How Amazon Is Avoiding Unions and Walmart-Style Bad Press

If Amazon (NASDAQ:AMZN) is the online Wal-Mart (NYSE:WMT) when it comes to unions, U.S. cosumers have yet to get the memo. Bloomberg reports that employees at a Delaware Amazon warehouse voted against organized labor representation in yet another defeat of unionization by the online retail gant. Amazon has managed to avoid the negative associations brick-and-mortar counterpart Wal-Mart often receives through nimble press relations. In fact, Amazon topped a recent YouGov survey for its image.

The world’s largest online retailer had the tiniest sliver of its employees vote on whether or not to elect union officials at a Delaware facility on January 15. Votes against unionizing came in 21-6 among the technicians who participated, guaranteeing Amazon another victory against unionization for U.S. employees despite a litany of complaints over workplace safety and wage issues.

However, The Huffington Post points out that Amazon continues to enjoy a spectacular public image, scoring top among all U.S. companies in a recent survey by researcher YouGov. The news of walkouts by German employees and accusations of corporate strong-arming to avoid unionization in the U.S. seem to float straight by the online retailer. Industry observers consider avoiding organized labor groups as essential to the success of Amazon.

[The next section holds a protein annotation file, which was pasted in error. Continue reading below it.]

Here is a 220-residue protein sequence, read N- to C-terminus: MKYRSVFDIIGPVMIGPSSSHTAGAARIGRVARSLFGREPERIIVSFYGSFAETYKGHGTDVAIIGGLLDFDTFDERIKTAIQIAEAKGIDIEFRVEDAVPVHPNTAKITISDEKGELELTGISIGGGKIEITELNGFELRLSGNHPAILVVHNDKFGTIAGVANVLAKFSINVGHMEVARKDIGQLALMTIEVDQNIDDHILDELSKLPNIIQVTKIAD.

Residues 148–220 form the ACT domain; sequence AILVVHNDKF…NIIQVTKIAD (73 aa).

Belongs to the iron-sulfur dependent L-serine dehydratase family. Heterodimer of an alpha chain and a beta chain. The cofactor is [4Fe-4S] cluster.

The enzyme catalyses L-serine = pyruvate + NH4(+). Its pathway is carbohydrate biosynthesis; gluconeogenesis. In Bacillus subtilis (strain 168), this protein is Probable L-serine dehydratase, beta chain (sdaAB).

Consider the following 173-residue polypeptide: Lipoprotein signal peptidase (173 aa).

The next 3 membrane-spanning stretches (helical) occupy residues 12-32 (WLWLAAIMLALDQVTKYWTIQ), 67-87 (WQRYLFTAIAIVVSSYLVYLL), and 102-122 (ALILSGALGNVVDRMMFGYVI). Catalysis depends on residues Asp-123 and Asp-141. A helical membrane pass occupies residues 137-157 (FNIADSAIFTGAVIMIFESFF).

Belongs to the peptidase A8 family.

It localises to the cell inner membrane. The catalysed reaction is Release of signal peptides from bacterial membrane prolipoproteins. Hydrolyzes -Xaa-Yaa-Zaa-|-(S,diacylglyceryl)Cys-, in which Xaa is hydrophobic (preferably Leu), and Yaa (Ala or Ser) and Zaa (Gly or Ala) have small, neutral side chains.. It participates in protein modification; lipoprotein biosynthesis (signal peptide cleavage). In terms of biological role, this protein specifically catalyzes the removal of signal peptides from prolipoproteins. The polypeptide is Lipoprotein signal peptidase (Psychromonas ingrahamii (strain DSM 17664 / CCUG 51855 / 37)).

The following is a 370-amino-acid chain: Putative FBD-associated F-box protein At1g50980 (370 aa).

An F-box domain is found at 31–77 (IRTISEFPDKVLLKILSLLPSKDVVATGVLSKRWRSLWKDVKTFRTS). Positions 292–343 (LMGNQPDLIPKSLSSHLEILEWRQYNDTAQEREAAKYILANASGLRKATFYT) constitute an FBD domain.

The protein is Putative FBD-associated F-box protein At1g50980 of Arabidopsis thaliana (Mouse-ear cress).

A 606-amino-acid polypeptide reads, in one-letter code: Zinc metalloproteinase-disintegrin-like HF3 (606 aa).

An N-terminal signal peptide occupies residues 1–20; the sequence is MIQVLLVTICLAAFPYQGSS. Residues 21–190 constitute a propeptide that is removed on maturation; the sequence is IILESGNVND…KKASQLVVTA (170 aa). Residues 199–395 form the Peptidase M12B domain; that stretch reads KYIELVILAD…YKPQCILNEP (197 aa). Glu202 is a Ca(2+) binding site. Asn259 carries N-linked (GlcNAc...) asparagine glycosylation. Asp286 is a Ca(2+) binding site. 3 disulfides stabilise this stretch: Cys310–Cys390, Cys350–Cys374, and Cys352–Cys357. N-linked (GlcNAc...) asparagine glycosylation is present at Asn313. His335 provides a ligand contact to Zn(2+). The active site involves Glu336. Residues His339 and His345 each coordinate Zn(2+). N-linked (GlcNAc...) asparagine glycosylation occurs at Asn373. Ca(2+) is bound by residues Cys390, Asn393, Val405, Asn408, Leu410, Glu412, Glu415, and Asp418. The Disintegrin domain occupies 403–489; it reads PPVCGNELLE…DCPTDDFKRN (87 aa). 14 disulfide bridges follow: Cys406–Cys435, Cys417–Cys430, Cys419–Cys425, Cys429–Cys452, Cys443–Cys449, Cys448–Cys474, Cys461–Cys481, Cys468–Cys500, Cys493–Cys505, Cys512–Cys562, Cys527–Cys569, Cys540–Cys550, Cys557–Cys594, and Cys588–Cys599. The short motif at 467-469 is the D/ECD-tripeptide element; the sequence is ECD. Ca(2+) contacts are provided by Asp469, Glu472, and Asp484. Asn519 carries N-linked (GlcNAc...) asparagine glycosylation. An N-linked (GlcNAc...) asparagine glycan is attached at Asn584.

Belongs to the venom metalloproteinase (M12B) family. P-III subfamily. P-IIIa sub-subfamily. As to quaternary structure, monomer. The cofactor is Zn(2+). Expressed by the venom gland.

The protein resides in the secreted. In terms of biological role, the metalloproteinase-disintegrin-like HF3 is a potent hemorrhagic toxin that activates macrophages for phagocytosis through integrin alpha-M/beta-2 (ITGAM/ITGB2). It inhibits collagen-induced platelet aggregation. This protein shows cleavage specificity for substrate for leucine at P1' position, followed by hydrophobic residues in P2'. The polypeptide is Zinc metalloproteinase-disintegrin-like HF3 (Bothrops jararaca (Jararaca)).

A University of California Berkeley economics professor recently told Time that Amazon’s slim profit margins could become nonexistent should the company be forced to deal with organized labor groups’ efforts on behalf of members. The professor noted that Amazon has been able to retain its image as a tech company when in reality it’s more of a “Walmart without the bricks and mortar.”

Other retail industry experts agree that Amazon’s nimble PR management has kept the online retailer’s image positive when corporate giants such as Wal-Mart and McDonald’s (NYSE:MCD) receive dismal press. A YouGov BrandIndex spokesperson told The Huffington Post Amazon’s ability to avoid major employee lawsuits and very public strikes (at least in the U.S.) has contributed to the online behemoth maintaining its sparkling image.

At a more fundamental level, Amazon’s business model of nameless employees and faceless online transactions contributes heavily to its Teflon Don status among U.S. consumers. This image will return huge dividends for Amazon as long as it holds. The investment the company reportedly makes to keep unions out of its workplaces appears to be well worth it.

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